MOUNT DORA, Fla. – A Mount Dora journalist who chronicled the Groveland Four and challenged the Lake County sheriff at the time will soon be one of the few American women to be recognized with a portrait sculpted in her honor.

Mabel Norris Reese first gained national recognition in the 1950s for her courage after she covered the Groveland Four; four African-American teenagers who were falsely accused of raping a white teenager in 1949.

Reese called into question the authority of then-Lake County Sheriff Willis McCall and exposed his corruption of the department by revealing his use of torture to coerce confessions and the use of false evidence to gain confessions.

Reese was retaliated against by having bombs detonated at her home, her newspaper office vandalized, a cross burned in her yard and even had her dog poisoned.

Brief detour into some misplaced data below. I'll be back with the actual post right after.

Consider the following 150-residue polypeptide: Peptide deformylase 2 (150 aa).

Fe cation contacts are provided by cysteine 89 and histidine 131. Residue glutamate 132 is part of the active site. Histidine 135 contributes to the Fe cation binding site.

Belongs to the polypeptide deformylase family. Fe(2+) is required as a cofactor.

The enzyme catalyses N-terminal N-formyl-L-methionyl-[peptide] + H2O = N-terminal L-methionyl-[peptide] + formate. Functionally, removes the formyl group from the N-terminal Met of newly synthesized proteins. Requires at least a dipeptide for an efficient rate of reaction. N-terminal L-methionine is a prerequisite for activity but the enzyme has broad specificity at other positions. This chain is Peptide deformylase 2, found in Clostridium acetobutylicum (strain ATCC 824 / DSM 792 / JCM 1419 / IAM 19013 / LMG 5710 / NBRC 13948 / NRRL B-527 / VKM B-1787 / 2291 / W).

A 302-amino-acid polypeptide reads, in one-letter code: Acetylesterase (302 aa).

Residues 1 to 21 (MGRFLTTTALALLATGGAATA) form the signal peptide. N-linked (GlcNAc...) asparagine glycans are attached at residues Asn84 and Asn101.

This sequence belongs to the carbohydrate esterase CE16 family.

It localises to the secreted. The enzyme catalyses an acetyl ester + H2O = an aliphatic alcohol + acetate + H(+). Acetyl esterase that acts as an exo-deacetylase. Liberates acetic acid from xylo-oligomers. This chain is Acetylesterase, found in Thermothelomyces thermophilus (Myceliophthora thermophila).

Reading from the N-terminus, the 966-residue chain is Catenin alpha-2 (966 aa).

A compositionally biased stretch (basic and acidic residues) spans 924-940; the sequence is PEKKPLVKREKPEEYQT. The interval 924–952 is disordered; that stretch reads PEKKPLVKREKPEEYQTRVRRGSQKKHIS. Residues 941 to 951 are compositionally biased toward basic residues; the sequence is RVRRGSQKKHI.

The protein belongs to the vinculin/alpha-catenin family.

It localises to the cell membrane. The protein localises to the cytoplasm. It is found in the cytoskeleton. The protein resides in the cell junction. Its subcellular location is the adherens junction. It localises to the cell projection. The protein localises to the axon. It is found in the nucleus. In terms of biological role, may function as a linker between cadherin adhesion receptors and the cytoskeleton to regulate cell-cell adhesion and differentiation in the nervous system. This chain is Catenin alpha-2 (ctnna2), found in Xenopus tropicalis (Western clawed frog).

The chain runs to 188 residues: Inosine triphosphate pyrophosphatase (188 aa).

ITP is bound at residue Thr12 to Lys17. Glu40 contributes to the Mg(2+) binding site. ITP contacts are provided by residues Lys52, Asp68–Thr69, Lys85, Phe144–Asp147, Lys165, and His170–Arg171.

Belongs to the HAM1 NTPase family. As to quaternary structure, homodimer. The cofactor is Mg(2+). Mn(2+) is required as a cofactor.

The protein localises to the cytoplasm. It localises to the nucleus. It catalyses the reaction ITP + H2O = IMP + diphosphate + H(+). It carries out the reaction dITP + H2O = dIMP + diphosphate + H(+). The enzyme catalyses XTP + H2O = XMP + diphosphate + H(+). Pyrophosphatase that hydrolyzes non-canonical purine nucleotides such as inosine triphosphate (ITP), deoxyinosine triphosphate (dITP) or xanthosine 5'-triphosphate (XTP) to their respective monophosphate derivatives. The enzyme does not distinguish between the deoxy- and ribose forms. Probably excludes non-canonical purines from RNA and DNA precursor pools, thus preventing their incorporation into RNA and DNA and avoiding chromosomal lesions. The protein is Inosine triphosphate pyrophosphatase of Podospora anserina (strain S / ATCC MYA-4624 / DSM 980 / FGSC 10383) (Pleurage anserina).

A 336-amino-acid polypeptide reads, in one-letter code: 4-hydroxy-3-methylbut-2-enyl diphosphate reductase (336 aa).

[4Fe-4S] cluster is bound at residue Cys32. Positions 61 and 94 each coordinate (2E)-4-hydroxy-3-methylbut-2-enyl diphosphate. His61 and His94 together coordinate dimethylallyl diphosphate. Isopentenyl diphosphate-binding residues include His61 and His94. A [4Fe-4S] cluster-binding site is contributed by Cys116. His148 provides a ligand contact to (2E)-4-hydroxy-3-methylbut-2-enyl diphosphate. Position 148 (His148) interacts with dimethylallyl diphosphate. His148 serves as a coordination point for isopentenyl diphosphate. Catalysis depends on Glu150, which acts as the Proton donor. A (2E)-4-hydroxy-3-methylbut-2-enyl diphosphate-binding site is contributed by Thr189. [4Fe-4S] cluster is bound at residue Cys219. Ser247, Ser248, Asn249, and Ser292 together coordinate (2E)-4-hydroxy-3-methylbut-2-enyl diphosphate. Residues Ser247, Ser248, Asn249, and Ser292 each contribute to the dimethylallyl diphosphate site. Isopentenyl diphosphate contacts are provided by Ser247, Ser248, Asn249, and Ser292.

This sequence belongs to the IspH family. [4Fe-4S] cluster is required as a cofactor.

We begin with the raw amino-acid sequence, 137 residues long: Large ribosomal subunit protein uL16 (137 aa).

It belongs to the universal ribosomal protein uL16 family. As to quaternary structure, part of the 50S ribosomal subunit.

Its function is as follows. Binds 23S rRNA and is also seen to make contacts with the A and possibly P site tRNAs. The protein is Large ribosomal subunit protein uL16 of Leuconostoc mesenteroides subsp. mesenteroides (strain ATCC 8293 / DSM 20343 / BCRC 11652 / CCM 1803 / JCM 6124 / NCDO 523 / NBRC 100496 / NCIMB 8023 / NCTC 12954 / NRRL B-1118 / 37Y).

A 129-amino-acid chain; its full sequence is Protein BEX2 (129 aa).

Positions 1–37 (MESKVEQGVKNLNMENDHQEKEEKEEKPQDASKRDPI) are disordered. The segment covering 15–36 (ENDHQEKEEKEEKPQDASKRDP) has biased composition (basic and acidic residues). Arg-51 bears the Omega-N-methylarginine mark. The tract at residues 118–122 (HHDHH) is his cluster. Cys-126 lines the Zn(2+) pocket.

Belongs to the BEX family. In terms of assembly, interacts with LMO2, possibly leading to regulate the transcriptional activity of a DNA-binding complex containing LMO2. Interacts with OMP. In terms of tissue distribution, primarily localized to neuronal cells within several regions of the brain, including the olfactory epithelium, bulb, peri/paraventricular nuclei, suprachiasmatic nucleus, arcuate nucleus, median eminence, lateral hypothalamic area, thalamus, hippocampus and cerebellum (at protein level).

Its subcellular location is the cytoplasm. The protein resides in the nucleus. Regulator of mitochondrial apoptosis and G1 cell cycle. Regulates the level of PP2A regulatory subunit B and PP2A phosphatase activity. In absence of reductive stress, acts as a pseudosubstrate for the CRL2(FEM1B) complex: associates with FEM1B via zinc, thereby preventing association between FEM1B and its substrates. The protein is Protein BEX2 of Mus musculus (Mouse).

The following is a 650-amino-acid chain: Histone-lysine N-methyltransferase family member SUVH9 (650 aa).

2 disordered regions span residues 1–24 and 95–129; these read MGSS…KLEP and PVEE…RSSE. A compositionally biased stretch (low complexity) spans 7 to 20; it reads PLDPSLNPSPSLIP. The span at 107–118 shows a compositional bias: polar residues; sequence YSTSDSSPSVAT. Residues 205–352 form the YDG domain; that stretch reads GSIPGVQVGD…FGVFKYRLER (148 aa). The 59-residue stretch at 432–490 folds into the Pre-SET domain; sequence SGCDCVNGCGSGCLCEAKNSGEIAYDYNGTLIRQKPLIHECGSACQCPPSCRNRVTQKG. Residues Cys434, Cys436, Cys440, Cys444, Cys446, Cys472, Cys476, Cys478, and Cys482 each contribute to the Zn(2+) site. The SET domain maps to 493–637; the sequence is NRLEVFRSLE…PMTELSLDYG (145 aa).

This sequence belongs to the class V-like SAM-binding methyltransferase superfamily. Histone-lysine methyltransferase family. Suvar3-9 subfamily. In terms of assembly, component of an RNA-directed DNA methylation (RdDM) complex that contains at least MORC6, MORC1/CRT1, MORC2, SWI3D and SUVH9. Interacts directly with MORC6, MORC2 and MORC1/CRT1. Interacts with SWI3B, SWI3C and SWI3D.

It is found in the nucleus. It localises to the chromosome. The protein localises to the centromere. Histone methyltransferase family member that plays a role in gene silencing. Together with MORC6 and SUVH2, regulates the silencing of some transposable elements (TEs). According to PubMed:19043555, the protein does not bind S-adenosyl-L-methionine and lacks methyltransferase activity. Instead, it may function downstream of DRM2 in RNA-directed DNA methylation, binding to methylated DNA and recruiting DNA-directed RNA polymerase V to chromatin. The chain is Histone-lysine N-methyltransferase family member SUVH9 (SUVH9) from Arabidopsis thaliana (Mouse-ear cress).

“Few women in America, much less female journalists and investigative reporters, are represented in sculptures and portraits,” said Gary McKechnie, founder of the Mabel Norris Reese Tribute Fund. “But Mabel deserves to be remembered — not just to remind us of the importance of a free press, but to remind everyone of their role as citizens in a democratic society.”

Mabel Norris Reese sculpture.

Mabel Norris Reese sculpture.
© 2019 Cox Media Group.

The sculpture was created by artist Jim McNalis and will be unveiled at Mount Dora’s Community building on Jan. 12, 2020.

For additional information on Reese or the project, click here

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